This essay analyses the literature on the foibe to illustrate a political use of human remains. The foibe are the deep karstic pits in Istria and around Trieste where Yugoslavian Communist troops disposed of Italians they executed en masse during World War II. By comparing contemporary literature on the foibe to a selection of archival reports of foibe exhumation processes it will be argued that the foibe literature popular in Italy today serves a political rather than informational purpose. Counterpublic theory will be applied to examine how the recent increase in popular foibe literature brought the identity of the esuli, one of Italy‘s subaltern counterpublics, to the national stage. The paper argues that by employing the narrative structure of the Holocaust, contemporary literature on the foibe attempts to recast Italy as a counterpublic in the wider European public sphere, presenting Italy as an unrecognised victim in World War II.

Human Remains and Violence: An Interdisciplinary Journal
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Warfare, politics and religion after the Habsburg Empire in the Julian March, 1930s– 1970s

,000 bodies at Redipuglia (a sixth of the total number of Italian First World War victims) increased the significance of the Great War anniversaries celebrated there in the national public discourse and in Italy’s relationship with the neighbouring Balkan nation.17 Exploiting victims: political propaganda after the foibe of 1943 During the world wars, in the border region north of the Adriatic sea, the cult of heroes had focused on a few figures with whom various collective identities could somewhat identify. In some cases, the body of the hero had a special role in the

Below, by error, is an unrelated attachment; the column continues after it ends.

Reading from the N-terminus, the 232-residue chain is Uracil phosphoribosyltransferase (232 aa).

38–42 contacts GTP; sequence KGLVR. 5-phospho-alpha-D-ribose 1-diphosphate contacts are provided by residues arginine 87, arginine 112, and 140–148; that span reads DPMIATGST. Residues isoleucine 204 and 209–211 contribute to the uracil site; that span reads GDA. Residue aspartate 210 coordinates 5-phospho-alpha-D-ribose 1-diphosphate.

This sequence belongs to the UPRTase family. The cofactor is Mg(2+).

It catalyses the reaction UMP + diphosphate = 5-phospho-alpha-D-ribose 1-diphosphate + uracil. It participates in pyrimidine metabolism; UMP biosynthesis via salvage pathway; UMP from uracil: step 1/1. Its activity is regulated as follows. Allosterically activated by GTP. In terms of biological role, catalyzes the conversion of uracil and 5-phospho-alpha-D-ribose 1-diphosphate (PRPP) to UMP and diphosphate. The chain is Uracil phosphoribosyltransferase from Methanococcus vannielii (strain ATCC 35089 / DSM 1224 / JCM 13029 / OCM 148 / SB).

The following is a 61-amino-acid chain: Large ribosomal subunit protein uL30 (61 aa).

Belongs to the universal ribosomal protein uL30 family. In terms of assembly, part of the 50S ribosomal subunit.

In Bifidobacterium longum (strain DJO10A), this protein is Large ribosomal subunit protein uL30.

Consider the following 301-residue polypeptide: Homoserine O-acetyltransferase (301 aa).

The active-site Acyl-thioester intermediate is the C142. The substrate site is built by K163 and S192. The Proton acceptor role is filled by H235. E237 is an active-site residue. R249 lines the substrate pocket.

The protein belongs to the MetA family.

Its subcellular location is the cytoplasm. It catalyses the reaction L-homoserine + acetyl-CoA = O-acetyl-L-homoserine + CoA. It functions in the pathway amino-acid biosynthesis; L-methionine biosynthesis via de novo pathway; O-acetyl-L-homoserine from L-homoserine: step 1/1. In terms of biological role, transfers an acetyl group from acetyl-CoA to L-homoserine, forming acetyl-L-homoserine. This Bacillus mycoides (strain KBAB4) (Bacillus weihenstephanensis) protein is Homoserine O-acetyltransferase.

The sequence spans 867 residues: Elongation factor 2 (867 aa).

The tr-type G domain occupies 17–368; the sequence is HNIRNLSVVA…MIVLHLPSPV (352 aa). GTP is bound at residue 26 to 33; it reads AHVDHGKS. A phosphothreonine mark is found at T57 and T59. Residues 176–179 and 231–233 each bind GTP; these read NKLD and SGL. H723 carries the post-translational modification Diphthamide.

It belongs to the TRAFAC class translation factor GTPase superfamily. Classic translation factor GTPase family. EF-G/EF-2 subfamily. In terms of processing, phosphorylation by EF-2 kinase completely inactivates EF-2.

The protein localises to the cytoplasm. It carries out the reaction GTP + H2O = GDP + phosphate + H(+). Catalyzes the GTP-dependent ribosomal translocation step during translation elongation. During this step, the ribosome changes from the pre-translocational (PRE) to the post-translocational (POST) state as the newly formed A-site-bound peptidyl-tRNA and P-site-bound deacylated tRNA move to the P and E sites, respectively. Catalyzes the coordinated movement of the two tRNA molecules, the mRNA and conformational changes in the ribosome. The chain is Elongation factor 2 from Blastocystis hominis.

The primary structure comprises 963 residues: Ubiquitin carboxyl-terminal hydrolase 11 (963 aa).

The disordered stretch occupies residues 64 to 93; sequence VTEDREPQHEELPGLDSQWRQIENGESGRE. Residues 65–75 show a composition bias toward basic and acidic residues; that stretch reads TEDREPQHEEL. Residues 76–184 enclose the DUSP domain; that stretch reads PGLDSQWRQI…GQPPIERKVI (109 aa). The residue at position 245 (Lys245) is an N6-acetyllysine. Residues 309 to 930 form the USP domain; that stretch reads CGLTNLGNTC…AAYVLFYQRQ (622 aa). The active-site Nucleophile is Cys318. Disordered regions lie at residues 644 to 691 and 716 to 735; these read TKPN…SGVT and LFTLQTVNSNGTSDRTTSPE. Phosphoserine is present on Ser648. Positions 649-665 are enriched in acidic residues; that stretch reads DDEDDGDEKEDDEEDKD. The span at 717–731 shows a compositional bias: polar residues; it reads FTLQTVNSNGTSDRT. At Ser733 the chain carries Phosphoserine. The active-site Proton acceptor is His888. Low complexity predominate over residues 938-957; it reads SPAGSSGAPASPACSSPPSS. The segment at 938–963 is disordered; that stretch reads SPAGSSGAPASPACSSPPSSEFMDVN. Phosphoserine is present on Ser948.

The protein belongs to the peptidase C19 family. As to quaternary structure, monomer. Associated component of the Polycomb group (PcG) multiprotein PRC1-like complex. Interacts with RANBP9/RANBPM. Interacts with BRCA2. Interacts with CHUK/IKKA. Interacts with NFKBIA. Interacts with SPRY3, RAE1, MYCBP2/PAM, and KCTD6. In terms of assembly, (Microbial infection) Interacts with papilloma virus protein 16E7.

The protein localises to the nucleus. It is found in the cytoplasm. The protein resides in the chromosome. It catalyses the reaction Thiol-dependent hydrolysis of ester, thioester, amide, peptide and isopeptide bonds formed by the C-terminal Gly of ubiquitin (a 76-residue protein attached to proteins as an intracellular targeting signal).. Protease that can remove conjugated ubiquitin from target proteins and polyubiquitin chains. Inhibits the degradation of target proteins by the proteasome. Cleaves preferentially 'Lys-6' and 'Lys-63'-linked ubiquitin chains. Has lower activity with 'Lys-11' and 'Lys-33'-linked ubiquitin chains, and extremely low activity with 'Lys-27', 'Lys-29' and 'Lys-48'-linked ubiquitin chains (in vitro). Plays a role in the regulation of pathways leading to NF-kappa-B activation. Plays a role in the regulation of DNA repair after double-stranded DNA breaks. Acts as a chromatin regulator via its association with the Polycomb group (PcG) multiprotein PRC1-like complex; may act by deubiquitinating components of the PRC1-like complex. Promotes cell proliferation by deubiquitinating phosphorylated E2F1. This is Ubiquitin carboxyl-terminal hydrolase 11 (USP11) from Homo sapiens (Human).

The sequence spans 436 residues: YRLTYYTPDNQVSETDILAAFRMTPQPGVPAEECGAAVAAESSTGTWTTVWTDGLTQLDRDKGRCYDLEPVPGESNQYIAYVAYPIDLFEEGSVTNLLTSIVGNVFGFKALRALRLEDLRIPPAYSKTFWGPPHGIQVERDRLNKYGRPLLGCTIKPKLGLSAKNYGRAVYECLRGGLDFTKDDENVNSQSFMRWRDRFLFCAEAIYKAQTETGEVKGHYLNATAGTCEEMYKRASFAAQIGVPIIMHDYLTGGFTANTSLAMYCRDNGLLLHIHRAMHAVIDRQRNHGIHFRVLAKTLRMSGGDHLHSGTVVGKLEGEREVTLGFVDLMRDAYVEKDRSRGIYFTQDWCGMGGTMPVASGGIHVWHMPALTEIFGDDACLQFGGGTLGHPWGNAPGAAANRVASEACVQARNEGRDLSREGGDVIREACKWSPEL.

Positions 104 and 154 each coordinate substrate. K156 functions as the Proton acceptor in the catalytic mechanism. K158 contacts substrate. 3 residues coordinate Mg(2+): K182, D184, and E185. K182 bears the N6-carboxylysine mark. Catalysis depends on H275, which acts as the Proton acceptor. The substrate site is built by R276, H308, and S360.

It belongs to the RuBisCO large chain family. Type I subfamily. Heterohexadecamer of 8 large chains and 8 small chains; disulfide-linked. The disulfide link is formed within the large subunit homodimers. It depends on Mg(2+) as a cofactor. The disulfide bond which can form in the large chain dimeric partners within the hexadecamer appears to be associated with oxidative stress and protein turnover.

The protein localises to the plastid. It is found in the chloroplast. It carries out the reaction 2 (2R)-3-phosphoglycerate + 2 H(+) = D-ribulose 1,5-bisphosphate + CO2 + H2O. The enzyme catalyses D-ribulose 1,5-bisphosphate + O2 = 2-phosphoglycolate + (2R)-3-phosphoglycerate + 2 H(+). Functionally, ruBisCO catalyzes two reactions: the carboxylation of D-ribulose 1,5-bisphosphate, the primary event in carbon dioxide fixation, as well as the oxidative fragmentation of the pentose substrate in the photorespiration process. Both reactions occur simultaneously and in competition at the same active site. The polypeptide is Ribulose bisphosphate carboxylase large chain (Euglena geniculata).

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to have been constructed to a cave for the specific purpose of facilitating the transportation of the people destined to be killed.21 Eventually, the other warring parties also HRMV.indb 111 01/09/2014 17:28:39 112  Alexander Korb got used to throwing corpses in caves. In the second half of the war, Communist partisans are said to have pushed numerous Fascist collaborators into the karst crevices, and the Četnici also made use of this method.22 On the Italian side, the practice was described in the foibe, a narrative with a mystical character telling of victims

in Human remains and mass violence